Archive for the ‘Taxes’ Category

Money quote:

There is a lot of stimulus and growth in this bill – that is, of government. Nothing in this bill stimulates the freedom and prosperity of the American people. Politician-directed spending is never as successful as market-driven investment. Instead of passing this bill, Congress should get out of the way by cutting taxes, cutting spending, and reining in the reckless monetary policy of the Federal Reserve.

Read it all here. I disregarded Ron Paul during his 2008 presidential bid, because for the first time in decades a libertarian had a microphone … and the American people were listening. Yet he squandered his time (“squandered,” or so I thought) talking about closing down the Federal Reserve. Closing down the Department of Education. Closing down the Department of Energy. If anyone does, a then 10-term Republican representative knows the value of principled baby steps.

But as it turns out, the Federal Reserve has arranged for our worst recession in decades.  Inverted interest rates have led us from one asset bubble to the next for nine years now.  No Child Left Behind is its own punch line.  Oh, and, by the way?  How is that Department of Energy treating you now?  Revolutionary monetary policy, far-reaching shift in government operations are starting to smell pretty good right now.


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I’ll say this once.  Hopefully. Building a sports stadium with tax dollars is not an effective or acceptable economic stimulus package.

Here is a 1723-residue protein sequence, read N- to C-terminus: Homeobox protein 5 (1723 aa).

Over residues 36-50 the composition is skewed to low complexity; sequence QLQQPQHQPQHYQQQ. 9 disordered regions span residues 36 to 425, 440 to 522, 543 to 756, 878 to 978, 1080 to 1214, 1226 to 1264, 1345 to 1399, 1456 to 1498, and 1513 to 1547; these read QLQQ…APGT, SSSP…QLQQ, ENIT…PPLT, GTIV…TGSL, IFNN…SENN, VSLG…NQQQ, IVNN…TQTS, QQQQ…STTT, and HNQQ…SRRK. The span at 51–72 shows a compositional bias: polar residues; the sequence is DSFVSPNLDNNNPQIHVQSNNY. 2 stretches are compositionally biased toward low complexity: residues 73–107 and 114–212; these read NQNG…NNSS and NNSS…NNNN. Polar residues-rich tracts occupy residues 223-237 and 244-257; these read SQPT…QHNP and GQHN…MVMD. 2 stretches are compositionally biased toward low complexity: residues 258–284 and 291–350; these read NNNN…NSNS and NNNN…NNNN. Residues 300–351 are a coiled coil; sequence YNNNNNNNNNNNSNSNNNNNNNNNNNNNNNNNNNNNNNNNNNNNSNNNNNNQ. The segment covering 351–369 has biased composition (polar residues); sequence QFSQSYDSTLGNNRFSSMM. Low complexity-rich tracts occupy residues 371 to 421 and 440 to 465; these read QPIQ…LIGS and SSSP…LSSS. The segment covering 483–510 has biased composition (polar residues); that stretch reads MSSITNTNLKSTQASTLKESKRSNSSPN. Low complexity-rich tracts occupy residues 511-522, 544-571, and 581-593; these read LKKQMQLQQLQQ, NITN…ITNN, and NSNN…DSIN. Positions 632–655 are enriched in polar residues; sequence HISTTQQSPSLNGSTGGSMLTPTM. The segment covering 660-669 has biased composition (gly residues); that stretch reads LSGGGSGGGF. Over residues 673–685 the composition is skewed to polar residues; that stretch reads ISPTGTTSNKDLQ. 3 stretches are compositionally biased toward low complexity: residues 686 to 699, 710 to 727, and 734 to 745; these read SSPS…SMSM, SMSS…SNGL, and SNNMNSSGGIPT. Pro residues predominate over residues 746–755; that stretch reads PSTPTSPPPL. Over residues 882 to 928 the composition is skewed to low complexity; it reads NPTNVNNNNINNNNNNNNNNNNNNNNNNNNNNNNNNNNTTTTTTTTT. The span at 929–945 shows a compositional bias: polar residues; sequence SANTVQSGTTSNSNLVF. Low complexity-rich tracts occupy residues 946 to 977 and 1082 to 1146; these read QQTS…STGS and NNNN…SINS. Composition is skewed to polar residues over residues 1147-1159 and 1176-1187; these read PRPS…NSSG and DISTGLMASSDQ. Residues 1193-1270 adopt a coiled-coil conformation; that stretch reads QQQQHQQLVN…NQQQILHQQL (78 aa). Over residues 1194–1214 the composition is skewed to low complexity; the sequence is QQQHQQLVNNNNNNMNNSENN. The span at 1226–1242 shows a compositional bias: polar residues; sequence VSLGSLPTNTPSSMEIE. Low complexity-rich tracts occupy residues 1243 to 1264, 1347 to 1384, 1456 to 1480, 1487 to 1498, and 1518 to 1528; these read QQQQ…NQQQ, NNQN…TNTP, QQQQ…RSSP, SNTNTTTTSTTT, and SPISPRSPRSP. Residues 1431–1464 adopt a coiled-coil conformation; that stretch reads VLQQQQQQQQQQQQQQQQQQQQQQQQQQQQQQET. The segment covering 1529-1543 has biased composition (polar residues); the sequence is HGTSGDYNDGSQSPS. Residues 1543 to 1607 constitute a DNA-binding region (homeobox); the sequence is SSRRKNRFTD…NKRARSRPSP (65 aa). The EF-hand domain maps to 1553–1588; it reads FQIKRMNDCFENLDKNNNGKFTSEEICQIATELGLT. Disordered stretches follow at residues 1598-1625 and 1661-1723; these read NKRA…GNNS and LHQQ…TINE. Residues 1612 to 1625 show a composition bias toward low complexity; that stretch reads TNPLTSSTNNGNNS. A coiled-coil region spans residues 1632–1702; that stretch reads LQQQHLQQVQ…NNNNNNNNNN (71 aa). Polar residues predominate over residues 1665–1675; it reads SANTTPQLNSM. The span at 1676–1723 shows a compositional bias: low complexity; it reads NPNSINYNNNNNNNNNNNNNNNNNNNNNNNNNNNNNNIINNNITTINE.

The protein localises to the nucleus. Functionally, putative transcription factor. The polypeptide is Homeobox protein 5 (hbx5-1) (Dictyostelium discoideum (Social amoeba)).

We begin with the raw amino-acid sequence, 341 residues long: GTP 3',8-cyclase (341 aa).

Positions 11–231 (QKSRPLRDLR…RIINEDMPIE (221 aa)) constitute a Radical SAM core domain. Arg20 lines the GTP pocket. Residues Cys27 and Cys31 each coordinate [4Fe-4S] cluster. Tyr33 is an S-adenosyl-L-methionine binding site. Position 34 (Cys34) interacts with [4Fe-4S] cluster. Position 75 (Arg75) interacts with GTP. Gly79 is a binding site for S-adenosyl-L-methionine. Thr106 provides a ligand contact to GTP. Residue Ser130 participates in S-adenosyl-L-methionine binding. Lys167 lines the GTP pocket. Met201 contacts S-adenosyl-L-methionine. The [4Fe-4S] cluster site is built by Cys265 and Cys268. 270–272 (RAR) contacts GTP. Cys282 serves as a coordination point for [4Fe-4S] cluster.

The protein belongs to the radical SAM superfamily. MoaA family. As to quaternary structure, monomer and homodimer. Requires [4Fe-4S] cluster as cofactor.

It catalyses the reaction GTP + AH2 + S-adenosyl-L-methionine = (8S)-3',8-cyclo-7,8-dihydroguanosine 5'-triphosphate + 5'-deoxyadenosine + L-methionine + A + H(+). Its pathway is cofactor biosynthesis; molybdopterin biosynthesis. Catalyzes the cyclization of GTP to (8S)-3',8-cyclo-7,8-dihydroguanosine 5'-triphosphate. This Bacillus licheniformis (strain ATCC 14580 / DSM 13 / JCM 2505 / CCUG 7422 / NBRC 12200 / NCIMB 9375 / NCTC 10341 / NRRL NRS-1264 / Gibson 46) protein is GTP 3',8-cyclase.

Taxation takes money out of the private sector and transfers it to the public sector.  Re-transferring that same sum back to the private sector is not “economic stimulus,” it’s simply restoring the original balance sheets.  Owners of football teams cannot spend (or save) your money any more wisely than you can. 

(I’ll save a discussion of bogus eminent domain claims until this stadium is actually built, which in time it certainly will be.)

Relevance statement: 2012 possible Tim Pawlenty, governor of Minnesota, opposes the idea.  Good man.

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As this Newsweek piece reminds us, there are still 21 of them. I’m really not in the mood to talk about Bobby Jindal right now, since for the first time in my life a key figure in the Republican Party is younger than me, and I’m still stinging from the blow. (They don’t call in the Grand Old Party for nothing.)

It’s worth a read. The party has a great deal to figure out, in terms of policy and, as Mike Huckabee reminds us, process.

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In response to the huge federal outlays buying us ever-worsening economic reports:

US Representative Louie Gohmert has a better idea. The third-term Texas Republican proposes to strip Treasury Secretary Henry Paulson of his authority to spend the $350 billion remaining in the $700 billion bailout fund Congress created in October. Instead of being doled out to well-connected banks and Wall Street investment firms, the money would be used to finance a two-month federal tax holiday for every American taxpayer.


“Imagine,” says former House speaker Newt Gingrich, who backs the Gohmert proposal, “how many people could pay down some of their debt, how many will be able to rebuild some of their retirement funds, how many . . . might start a new business or expand their existing business.”

Read the rest here. In spite of his colorful history, Gingrich is a far-from-impossible 2012 contender. As for the present correspondent? Tax holidays are gimmicky. Why not draw up a tax cut, if our nation’s tax burden is so unweildy?

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